Ventura hire means class in session
PHIL ARVIA email@example.com | (708) 633-5949 October 7, 2011 5:58PM
Ozzie Guillen (right) shares a laugh with Robin Ventura after Ventura threw out the first pitch at the White Sox vs. Orioles game on May 12, 2005 at U.S. Cellular Field. | File photo
Updated: November 16, 2011 10:47AM
It is widely believed, not without reason, that part of every managerial hire is a direct response to the perceived failings of the preceding managerial fire.
Laid-back Jerry Manuel begets wild man Ozzie Guillen. Dusty “Dude” Baker begets Loony Lou Piniella.
It’s a pendulum from one approach to another, fiery to mellow, player’s coach to task-master.
Thus, a question arises following the White Sox’s hiring of Robin Ventura to replace Guillen. A youngish, beloved ex-Sox player with little experience being replaced by a youngish, beloved ex-Sox player with little experience represents a pendulum swing from what to what?
Readers of baseball tea leaves need read no further than Jerry Reinsdorf’s statement issued Thursday:
“You will not find a better teammate, leader and friend,” Reinsdorf said of Ventura. “His ability to motivate and lead others will be a terrific attribute as manager. I loved him as a player, from his baseball knowledge, to his professionalism, to how he went about his business in the clubhouse and on the diamond. Robin exudes class in everything he does.”
Robin exudes class in everything he does.
Sounds like a man who’d grown weary of offering thin, impotent smiles and the obligatory, “That’s just Ozzie being Ozzie” after every unnecessary flap brought about by Guillen’s inability to filter any thought that entered his head.
Set up to fail?
Some have reacted to news of Ventura’s hiring as though the Sox have asked, oh, a first-term governor in control of the 36th-largest state budget in the country to be the vice president.
Please. This is baseball. Ventura is absolutely the kind of man to consider fully the input of respected colleagues — pitching coach Don Cooper and a bench coach to be named — and reach his own decisions. There won’t be an in-game decision he can’t handle, and his clubhouse will no doubt take on the vibe Ventura cultivated as a player — relaxed but focused, professional but capable of having fun.
He’s got Carlton Fisk’s respect for the game without the off-putting pomposity, and Guillen’s ability to relate to players without the thin-skinned need for constant affirmation.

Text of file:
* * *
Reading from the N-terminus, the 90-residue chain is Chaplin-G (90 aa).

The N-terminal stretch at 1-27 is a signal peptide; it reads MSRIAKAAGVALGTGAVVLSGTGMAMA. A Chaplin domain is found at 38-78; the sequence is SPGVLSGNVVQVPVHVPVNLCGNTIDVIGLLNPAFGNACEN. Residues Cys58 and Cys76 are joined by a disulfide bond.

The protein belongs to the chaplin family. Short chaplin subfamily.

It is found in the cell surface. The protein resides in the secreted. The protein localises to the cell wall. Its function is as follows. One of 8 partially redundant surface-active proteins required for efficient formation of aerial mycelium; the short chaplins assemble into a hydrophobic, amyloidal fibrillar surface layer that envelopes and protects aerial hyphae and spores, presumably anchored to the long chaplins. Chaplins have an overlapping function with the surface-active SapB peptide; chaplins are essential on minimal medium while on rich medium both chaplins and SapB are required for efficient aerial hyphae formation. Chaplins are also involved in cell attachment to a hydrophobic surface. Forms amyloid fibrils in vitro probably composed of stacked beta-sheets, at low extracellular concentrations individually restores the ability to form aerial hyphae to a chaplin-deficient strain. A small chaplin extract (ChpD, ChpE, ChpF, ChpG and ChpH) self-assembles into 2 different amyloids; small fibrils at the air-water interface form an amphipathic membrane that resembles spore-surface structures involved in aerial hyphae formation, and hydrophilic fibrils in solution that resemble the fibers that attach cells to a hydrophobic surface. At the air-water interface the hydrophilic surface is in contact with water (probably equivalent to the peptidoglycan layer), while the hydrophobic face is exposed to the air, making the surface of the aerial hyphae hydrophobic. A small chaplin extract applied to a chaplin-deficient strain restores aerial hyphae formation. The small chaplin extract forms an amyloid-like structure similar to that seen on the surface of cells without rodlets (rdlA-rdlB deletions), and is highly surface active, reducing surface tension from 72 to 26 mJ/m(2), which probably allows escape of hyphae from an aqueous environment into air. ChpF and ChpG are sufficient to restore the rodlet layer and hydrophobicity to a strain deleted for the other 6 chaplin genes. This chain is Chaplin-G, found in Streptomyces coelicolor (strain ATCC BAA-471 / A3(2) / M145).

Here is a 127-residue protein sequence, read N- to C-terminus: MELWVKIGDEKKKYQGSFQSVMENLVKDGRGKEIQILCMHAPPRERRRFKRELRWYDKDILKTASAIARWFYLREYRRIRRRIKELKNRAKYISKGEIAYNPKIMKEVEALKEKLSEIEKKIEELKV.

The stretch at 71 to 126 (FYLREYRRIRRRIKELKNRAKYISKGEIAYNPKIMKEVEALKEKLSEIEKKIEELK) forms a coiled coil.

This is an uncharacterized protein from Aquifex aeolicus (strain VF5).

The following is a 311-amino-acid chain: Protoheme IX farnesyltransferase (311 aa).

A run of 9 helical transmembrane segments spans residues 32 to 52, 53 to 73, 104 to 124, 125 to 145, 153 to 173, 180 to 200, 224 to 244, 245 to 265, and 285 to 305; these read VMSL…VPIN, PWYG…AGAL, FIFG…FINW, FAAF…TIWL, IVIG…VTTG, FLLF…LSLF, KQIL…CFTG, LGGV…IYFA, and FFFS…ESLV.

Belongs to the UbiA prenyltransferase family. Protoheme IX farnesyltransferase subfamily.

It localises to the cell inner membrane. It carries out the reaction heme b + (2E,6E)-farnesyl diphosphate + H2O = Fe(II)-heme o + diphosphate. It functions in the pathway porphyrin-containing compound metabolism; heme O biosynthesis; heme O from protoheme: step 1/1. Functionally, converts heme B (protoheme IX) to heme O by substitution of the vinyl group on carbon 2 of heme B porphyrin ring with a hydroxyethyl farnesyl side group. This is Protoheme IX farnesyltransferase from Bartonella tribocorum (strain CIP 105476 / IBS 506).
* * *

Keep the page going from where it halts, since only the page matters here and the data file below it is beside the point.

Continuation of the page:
The toughest part of his new gig? Probably coordinating spring training. After that, making sure his very subtle, dry sense of humor translates to a public that likes its sound bites to be broad and instantly understood.
Besides, short-term, Ventura can’t really fail. The 2010 team already did that, and no one expects a thing from next year’s squad. If Ventura finds the key to Gordon Beckham, Adam Dunn and Alex Rios — assuming they all return — and Jake Peavy rebounds, Ventura is a hero.
Lose the corn cob dress
The worst part about Ventura’s hiring?
It guarantees there will be no Davey Martinez-vs.-Ryne Sandberg matchup in next summer’s crosstown classic.
Let it go?
Dan Hampton passed on the 1985 Bears’ visit to the White House on Friday for three reasons: One, his family wasn’t invited to join him. Two and three, as he told ESPNChicago.com, “I’m not a fan of the guy in the White House. And ... it was 25 years ago. Let it go.”
Hampton is a personable public presence. He has donated his time to this newspaper’s endeavors more than once, and we are appreciative. But ...
Let it go? None of the Super Bowl Bears has profited more from that team’s legacy than Hampton.
And if you’re going to cite a president’s politics as a reason to decline an invitation to the White House, by all means — to borrow a football phrase — finish the play. Make a real statement that offers solutions to what you believe are the problems.
Otherwise, you’re just another Bocephus getting a crummy song bumped off “Mondy Night Football.”
Not a lot of network TV makes me laugh out loud, but Wednesday’s “Modern Family” provided an exception.
Goofy dad Phil Dunphy is discussing the film, “The Blind Side,” with his daughter, Alex.
Phil: “ ‘Blind Side’ was a black kid who plays tight end.”
Alex: “Offensive line.”
Phil: “Sorry, African American kid.”